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Interns in Professional Sport: An Investigation of Gender Parity on the Job

Jacquelyn Cuneen and M. Joy Sidwell

Internships permit sport management students to link classroom learning to the professional environment. Since internships provide students with opportunities to learn on-the-job and test their skills in the marketplace, the experiences should be uniformly beneficial to all students regardless of gender. This study was conducted to describe internship work conditions (i.e., opportunities to perform in essential marketplace functions) for male and female sport management interns assigned to ‘Big Four’ professional sport organizations. Participants were 74 sport industry professionals who supervised a total of 103 interns over a one-year period. A X2 Test of Independence found that male and female interns working in professional sport had comparable opportunities to perform and learn on the job. Differences in opportunity, hiring practices, and on-the-job benefits emerged primarily as a function of job specialization (e.g., operations, marketing, venue management), league/association, or gender of the internship supervisor rather than gender of the interns.

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Differences On The Job for Female And Male Sport Management Interns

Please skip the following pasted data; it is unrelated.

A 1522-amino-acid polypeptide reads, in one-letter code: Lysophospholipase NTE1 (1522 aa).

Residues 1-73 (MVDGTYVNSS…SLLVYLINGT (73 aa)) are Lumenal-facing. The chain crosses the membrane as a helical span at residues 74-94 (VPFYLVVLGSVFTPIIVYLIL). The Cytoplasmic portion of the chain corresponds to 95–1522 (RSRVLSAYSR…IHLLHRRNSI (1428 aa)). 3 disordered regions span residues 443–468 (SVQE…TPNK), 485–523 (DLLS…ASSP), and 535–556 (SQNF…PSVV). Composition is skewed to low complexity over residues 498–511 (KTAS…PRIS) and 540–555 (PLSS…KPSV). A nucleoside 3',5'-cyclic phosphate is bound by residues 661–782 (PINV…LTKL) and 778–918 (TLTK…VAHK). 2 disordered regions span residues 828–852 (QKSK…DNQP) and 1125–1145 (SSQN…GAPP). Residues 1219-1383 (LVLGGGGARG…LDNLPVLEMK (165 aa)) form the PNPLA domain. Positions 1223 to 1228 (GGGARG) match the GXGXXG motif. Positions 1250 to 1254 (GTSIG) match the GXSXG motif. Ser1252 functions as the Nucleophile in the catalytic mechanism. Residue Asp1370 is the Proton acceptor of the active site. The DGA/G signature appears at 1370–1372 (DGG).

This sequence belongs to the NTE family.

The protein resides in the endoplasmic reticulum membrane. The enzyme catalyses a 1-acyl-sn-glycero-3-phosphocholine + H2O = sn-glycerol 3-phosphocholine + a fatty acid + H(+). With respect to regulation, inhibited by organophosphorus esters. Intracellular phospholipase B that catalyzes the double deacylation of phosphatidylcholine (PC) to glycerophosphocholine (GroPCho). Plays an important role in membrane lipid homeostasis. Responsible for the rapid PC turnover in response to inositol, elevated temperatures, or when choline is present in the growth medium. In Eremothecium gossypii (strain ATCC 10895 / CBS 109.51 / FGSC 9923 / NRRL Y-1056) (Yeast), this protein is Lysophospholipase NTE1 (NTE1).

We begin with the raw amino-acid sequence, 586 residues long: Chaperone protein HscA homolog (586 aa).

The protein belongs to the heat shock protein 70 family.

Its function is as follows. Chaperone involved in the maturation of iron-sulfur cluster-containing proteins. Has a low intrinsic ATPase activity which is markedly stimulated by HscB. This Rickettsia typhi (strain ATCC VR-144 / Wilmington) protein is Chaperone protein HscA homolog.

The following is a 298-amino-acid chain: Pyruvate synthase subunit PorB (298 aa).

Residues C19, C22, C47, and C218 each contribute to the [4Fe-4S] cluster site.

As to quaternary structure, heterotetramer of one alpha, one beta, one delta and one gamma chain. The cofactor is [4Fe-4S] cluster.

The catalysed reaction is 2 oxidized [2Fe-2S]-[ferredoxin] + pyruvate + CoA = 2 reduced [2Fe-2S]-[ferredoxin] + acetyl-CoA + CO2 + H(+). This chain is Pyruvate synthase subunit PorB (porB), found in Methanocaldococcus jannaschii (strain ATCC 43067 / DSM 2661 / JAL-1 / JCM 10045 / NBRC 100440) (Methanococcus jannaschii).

Jacquelyn Cuneen and M. Joy Sidwell

Internships are essential parts of quality sport management education, enabling students to link the classroom - professional environments through observation, exploration, and participation. Given the significance of the internship experience, it is important to determine if all students have the same opportunities for learning. The purpose of this study was to describe working (i.e., learning conditions) for female and male sport management interns working in college sport. Participants were collegiate athletics administrators (N = 257) who provided information on seven aspects of students’ (N = 379) internship experiences. A Chi Square model found differences (p = <.05) favoring males in intern selection, employment status, and salary, as well as job assignments in sports information, corporate sales, and compliance. In addition, female interns performed more clerical duties than males. Supervisor gender was a significant factor in some cases. It was concluded that biases favoring males exist in many facets of collegiate internships.